Editorial: Abuse in state or church custody is an abomination
December 18, 2020
|Frances Tagaloa told the Royal Commission about a Catholic priest's mistreatment and of church inaction and collusion with the offender.|
Photo by Michael Craig
Could there be a crueller phrase for the plight of the estimated 250,000 children, young people and vulnerable adults who have suffered from "abuse in care" over the past 50 years?
Such a contradiction only emphasises how a void of care was tolerated and even promulgated for so long.
Our Royal Commission of Inquiry into Abuse in State Care and in the Care of Faith-based Institutions has conclusively proved our experience mirrors that of overseas. We are not unique but we have an opportunity now to lead the world in redress and rehabilitation.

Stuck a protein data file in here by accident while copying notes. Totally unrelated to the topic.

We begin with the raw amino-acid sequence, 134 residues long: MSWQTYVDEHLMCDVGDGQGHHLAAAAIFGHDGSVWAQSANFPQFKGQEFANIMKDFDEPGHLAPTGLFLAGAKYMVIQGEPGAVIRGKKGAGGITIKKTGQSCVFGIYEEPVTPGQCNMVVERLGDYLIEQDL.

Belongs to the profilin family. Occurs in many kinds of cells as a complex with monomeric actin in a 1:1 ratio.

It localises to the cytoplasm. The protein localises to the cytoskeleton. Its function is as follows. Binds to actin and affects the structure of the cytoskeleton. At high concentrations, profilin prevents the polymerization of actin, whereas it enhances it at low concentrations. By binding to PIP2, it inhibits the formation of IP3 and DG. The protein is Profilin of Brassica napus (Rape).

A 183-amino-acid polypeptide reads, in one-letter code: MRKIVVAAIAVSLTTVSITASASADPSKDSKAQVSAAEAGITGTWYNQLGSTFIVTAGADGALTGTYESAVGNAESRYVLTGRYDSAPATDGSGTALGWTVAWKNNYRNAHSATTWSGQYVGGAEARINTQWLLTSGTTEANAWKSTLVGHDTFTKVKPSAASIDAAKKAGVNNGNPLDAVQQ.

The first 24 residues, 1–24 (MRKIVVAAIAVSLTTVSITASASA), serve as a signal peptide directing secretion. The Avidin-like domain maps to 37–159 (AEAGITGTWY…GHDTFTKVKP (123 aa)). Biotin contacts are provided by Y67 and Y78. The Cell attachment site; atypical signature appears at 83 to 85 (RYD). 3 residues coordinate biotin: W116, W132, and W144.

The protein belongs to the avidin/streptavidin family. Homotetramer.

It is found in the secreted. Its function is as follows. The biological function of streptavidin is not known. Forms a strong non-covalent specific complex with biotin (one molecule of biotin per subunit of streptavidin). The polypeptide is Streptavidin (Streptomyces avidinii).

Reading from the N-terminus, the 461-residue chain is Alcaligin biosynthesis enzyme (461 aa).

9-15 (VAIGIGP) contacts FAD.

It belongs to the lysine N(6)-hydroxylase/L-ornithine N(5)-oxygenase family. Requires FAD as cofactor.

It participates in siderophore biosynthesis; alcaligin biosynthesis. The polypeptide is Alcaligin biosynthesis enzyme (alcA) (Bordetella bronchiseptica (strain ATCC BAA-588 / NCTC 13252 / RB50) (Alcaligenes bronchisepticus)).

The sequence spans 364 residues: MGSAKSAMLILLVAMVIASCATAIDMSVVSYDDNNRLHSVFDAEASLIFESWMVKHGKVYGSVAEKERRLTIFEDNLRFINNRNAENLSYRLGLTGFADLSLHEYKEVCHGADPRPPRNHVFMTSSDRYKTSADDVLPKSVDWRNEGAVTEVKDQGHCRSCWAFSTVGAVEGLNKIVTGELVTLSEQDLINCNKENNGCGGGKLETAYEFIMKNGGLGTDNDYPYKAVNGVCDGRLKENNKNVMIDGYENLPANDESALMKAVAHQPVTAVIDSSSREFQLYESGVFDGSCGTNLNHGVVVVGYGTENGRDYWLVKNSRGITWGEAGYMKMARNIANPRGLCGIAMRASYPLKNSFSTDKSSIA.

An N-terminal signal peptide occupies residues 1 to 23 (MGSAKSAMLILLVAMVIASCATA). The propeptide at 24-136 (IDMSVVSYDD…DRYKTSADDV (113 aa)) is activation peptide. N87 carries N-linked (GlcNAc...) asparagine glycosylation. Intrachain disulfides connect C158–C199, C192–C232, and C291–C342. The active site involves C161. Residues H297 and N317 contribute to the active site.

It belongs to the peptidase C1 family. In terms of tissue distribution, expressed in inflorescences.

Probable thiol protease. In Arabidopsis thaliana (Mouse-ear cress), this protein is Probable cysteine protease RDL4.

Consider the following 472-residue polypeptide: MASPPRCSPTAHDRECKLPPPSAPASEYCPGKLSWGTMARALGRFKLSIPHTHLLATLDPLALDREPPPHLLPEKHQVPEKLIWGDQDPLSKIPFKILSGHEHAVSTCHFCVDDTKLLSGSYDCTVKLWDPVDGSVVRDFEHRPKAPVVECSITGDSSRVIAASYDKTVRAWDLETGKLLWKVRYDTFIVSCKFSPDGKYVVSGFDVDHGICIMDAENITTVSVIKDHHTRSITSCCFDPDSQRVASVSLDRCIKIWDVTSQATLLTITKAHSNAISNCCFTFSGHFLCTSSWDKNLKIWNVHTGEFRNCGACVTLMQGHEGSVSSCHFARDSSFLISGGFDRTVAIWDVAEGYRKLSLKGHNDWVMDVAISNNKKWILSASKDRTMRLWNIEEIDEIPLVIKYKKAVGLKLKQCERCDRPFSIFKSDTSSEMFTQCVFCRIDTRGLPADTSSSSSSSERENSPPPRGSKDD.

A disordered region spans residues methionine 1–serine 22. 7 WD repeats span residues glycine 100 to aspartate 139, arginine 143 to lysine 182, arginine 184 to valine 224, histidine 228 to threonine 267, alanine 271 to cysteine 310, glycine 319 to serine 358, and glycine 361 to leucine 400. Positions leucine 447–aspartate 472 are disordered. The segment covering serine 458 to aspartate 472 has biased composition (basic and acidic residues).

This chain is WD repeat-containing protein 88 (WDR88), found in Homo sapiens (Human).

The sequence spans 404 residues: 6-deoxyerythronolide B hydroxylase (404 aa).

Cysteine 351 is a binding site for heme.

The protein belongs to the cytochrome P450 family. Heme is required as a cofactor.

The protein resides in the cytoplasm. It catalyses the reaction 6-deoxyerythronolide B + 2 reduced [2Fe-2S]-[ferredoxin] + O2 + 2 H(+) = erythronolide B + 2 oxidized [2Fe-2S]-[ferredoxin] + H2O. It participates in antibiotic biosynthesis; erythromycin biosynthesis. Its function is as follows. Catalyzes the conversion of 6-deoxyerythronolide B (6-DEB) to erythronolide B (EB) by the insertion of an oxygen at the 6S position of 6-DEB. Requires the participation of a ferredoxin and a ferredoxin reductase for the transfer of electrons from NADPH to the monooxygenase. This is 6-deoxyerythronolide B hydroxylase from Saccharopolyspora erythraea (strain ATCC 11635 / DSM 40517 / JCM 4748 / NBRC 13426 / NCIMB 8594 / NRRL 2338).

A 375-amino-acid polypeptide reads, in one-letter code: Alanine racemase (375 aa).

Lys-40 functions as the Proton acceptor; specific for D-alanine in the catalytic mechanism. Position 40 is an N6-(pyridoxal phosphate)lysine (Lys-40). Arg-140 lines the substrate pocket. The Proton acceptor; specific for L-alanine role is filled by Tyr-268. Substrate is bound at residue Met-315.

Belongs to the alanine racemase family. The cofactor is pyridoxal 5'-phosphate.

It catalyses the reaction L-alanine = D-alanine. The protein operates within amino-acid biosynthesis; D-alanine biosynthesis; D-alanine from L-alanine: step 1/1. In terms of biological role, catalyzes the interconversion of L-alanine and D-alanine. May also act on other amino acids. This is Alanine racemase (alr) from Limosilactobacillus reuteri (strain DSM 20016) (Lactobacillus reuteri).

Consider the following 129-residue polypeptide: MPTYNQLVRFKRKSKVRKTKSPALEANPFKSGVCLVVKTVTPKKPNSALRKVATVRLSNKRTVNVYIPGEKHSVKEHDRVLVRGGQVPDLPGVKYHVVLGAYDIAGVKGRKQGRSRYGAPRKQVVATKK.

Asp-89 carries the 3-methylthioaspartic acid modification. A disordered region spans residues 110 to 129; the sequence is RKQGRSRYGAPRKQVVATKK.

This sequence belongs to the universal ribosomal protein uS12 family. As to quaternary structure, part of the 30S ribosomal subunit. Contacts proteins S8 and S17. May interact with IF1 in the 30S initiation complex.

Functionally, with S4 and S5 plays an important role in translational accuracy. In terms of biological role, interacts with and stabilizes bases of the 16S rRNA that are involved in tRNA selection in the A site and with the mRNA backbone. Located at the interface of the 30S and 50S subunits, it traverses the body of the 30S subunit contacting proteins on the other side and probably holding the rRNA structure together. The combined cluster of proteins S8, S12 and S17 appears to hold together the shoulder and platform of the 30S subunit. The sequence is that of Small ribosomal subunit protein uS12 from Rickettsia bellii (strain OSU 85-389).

The release of the inquiry's draft report, Tāwharautia: Pūrongo o te Wā, this week described the key themes and common issues from the experiences of survivors and witnesses. The sheer scale of neglect, intentional harm and outright violence is nauseating and unbearable.
This is a national tragedy and requires a recovery effort of monumental proportions. To raise our vulnerable and damaged citizens out of this misery must surely be given priority.
This week, the Government said it was considering two changes in areas which concerned survivors - a centralised claims process and reform of the Limitations Act. The inquiry isn't due to table a final report and recommendations until January 2023 but there is enough in this draft report to act much sooner.
To look away now is to be complicit to wretched crimes against humanity.